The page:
· Call for state GOV to look at benefits of Nuclear power, reconsider decommissioning nuclear power plants.
· PGM- how do we go from 40 to 60 percent efficiency? PGM doesn’t seem to value nuclear power
· Energy policy should value nuclear power, nuclear power bridges the gap with renewables.
· FERC Staff Issues Energy Infrastructure Update for December 2018 Report | FERC Staff Reports
· State Representative Steve Arndt provided an update on hearings in Columbus and energy legislation he is proposing.
· Discussion on First Energy getting out of bankruptcy; this administration has an interest in making sure we make a good policy for Ohio, as with the house and senate. Nuclear power should still have a place in the grid.
· Nuclear power has a high baseload component18-24 months, zero carbon as opposed to natural gas, natural gas needs constant flow of gas.
· 60 percent more input cost with natural gas in comparison to making the same power as nuclear; Let the free market dictate.
· Extreme cold temperatures for example can create problems for natural gas production.
· Once you close a nuclear plant they’re decommissioned for good ,you can’t just start them back up.
· Deregulation vs regulation- we do not want to block out new technology
· Solar and wind getting subsidized distorts the supply, all sources right now have different advantages and disadvantages.
· Microgrid technology will help in the future because it can operate within or independent of a central grid, which increases system reliability. The further this technology advances the easier it can help integrate renewable energy sources.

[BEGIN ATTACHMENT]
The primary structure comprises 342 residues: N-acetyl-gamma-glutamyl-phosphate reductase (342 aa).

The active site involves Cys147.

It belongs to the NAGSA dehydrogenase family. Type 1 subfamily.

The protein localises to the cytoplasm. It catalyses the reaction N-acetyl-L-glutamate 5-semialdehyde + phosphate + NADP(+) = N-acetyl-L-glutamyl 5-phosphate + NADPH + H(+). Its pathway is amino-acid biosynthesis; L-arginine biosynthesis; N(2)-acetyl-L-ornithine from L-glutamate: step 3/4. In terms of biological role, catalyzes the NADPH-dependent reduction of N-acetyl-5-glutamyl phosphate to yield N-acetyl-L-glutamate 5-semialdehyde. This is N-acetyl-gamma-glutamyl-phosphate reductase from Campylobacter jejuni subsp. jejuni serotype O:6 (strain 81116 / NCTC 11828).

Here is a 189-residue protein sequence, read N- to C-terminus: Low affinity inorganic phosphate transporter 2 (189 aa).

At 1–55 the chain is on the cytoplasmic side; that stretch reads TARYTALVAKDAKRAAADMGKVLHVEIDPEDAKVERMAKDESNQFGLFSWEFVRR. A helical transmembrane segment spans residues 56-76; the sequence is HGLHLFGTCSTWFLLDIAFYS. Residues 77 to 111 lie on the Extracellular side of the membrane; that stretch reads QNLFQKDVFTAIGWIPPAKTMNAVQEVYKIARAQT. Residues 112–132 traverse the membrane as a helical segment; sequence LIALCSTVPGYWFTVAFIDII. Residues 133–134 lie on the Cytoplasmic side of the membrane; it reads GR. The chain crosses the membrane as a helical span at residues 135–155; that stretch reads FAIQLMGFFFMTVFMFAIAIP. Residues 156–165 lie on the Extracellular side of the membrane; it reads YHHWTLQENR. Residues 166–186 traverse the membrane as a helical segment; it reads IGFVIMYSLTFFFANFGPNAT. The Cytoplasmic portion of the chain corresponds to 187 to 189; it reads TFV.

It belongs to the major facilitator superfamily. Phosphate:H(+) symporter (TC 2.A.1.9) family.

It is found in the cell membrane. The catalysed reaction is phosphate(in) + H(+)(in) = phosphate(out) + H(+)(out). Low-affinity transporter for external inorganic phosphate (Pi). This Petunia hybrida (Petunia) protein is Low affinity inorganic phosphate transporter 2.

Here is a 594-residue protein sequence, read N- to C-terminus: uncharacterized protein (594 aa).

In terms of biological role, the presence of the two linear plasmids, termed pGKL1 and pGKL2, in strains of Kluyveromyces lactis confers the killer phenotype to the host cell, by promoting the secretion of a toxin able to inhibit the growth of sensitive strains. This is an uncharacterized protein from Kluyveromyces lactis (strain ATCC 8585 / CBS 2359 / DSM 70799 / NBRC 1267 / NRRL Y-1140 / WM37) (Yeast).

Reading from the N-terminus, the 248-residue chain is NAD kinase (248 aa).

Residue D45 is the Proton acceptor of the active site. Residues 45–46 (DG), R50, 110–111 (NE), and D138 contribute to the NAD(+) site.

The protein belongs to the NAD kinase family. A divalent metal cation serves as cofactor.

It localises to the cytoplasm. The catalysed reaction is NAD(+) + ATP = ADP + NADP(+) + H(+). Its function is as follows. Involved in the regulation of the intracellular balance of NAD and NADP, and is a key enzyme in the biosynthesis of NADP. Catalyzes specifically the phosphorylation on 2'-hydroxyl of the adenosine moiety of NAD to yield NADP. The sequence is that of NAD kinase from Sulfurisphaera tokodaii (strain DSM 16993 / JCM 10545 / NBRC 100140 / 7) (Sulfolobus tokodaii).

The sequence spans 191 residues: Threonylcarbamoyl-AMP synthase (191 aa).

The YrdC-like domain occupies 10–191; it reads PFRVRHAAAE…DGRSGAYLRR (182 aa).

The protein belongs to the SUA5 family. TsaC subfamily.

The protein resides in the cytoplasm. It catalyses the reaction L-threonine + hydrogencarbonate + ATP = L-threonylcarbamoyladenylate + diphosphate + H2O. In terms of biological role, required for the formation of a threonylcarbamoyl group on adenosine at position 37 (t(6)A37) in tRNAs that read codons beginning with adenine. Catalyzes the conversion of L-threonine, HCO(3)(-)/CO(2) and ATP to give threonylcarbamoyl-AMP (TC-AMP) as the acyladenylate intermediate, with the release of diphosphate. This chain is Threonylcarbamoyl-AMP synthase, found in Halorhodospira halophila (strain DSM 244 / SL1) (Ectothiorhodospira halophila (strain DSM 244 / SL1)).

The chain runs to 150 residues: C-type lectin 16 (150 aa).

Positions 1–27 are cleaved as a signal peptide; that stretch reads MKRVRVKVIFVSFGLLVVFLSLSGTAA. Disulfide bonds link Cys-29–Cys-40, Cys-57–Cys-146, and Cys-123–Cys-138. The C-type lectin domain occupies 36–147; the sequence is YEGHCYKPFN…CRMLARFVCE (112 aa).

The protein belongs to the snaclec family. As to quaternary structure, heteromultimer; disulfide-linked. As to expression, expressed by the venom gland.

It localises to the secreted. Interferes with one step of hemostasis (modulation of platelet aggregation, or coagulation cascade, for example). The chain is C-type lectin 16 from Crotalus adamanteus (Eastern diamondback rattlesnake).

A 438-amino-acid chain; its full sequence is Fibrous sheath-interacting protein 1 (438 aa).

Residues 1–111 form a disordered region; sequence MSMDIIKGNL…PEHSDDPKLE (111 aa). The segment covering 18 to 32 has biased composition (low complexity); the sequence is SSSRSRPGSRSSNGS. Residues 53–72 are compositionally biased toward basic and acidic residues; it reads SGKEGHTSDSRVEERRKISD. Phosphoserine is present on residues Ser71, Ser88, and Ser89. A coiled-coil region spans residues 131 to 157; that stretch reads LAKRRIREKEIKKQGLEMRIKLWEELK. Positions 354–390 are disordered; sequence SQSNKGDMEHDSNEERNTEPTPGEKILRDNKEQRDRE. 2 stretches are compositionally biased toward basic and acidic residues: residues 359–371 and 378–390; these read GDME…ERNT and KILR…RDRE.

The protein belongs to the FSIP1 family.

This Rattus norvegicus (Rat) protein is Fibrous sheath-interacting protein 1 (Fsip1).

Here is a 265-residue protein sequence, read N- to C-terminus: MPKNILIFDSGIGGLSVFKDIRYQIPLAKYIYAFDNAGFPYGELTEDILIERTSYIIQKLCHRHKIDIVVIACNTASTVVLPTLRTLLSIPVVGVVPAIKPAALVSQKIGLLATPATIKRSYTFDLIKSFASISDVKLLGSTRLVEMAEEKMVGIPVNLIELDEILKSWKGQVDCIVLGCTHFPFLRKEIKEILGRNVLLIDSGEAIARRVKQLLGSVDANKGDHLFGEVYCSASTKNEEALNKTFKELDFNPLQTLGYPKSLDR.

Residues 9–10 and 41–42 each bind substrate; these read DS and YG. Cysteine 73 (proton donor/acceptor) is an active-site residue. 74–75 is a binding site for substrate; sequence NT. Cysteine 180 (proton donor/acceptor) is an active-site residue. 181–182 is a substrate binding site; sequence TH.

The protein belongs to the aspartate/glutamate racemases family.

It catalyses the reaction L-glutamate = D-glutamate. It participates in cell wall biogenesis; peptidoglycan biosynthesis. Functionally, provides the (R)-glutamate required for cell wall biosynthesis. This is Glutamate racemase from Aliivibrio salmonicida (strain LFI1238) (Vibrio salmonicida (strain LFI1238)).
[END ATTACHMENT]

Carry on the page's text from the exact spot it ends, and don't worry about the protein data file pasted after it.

Opioid Epidemic and Mental Health
· Increase in opiate use has resulted in a growing female population in jails that is a fiscal stress on the counties.
· Jobs and family services also feels stresses of the drug epidemic on their budgets.
· Treatment is difficult, relapse rates are high. Early education is key to combating the problem
· Mental health is not being addressed as a public health issue. Our jails aren’t equipped to deal with mental health patients, those who need help are not getting properly treated. Draws comparisons to institutionalization.
· Opioid epidemic has been felt by business as well, having a hard time filling open positions with someone who qualified who can pass a drug screen. Some area businesses often find themselves competing over the same pool of employees.
Health of Lake Erie
· No chance Ohio is going to meet its Phosphorous goal, its reduction of 40 percent by 2020 is not going to happen. Rainfall events have increased making the problem harder to correct. Need to work with agriculture to get this problem solved.
· Farmers are doing what the public asks of them in food production, food has never been more plentiful and affordable, but agriculture is the source of phosphorous.
· TMACOG has grant dollars to help agriculture with phosphorous reductions.
· Agriculture isn’t our enemy in the Lake Erie and phosphorus issue, and Governor Mike Dewine has indicated a water quality bond may help fund the solutions to get us to the 40 percent agriculture phosphorous reduction. Bond will be 100 million per year over 10 years.
· Monroe county drain commission has been incentivizing farmers to have filter strips.
· Michigan can’t mandate a filter strip on private farm land so that’s why they are incentivizing it. Most want to do 10-20 feet, good starting point.
· Without proper drainage you lose crops to flooding, yet draining to fast leads excess phosphorous to the lake. Farmers ideally want to keep the fertilizer on their land, it is a high expense for them.
Toledo Metropolitan Area Council of Governments | www.tmacog.org